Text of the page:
As for his very valuable stocks of the Ontario Jockey Club, the horseracing track, Millar bequeathed these to two very vocal opponents of horse racing, William Raney and reverend Samuel Chown. These men were known as moral pillars of the community. A third man who hated the Ontario Jockey Club, Abe Orpen, received shares as well. Orpen owned several horse-racing tracks in Canada and due to his shady reputation was not allowed to become a member of this Jockey Club, his competitor. He thus received a share of his most important rival. But there was a catch: all three men had to become shareholders within three years. Contrary to most reports only Orpen accepted his share, once again proving Millar’s notion that some men’s morals have their price. Still, Raney and Chown’s shares were supposedly given to charity.

Lastly Millar left one stock of the Kenilworth Jockey Club to each practising ministers of three towns close to Ontario. Obviously accepting the stocks would go against a certain moral conviction for these ministers, and there was quite a public struggle on whether they would accept the stock or not. Thing is, the Kenilworth Jockey Club wasn’t publicly traded, and after the embarrassing public struggle it turned out the share was worth around half a cent. 

But although these clauses were funny in itself and caused a public uproar, it was clause 9 that really did the trick and dominated the news for a long time to come. Basically, Millar left the rest of his estate to the mother that would be able to give birth to the most children in the ten years following his death. As such, the Great Stork Derby began. Clause 9 read: 

All the rest and residue of my property wheresoever situate I give, devise and bequeath unto my Executors and Trustees named below in Trust to convert into money as they deem advisable and invest all the money until the expiration of nine years from my death and then call in and convert it all into money and at the expiration of ten years from my death to give it and its accumulations to the Mother who has since my death given birth in Toronto to the greatest number of children as shown by the Registrations under the Vital Statistics Act. If one or more mothers have equal highest number of registrations under the said Act to divide the said moneys and accumulations equally between them.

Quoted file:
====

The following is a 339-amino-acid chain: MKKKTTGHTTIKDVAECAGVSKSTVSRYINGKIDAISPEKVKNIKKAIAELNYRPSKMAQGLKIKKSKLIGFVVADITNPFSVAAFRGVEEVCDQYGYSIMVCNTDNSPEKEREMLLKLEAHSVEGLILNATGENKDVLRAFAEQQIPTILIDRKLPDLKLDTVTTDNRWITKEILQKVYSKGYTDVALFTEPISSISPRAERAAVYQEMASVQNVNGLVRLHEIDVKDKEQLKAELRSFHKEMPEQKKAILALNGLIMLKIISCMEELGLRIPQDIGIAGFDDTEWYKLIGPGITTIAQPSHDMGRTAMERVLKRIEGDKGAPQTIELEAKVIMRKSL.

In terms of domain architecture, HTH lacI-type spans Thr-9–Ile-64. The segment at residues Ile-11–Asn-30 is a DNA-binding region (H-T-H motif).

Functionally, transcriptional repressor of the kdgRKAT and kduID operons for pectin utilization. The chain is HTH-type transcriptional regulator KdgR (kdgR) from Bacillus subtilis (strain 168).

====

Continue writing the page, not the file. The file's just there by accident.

In short: the woman in Toronto that would in the ten years after Millar’s death have the most babies would receive the remainder of Millar’s estate. Right, so some other things were set in motion during these ten years that Millar could not have known about. For one, the great depression from 1929 led to a massive unemployment wave in Canada. Jobs were very scarce and families often were fully unemployed: around a quarter and a third of all working-age Canadians were out of work in 1933. As such, by 1929 some families started to seriously consider the Great Stork Derby as an only viable way to survive and have any income. 

The thing is, due to a fortunate sequence of events the value of Millar’s left-over estate increased significantly. He had made some long-term investments, for example, in the Detroit-Windsor Tunnel. He invested 2 dollars, but his share would be worth over 100.000 dollars by the time the Stork derby was over. His entire estate was valued at around 750.000 dollars by the time the derby was over. Considering the minimum wage was 12 dollar 50 for a 60-hour workweek, even a fraction of Millar’s estate could lift many families out of poverty.

Throughout the years, several mothers that were ‘competing’ became famous in Canada and the Derby itself became famous around the world. Though many women that were in the race didn’t necessarily have their children because of it, and would probably have had large families if it wasn’t for the derby either. Anyway, after a decade of a media spectacle, the Great Depression and an ever-increasing estate, by 1936 the results were in.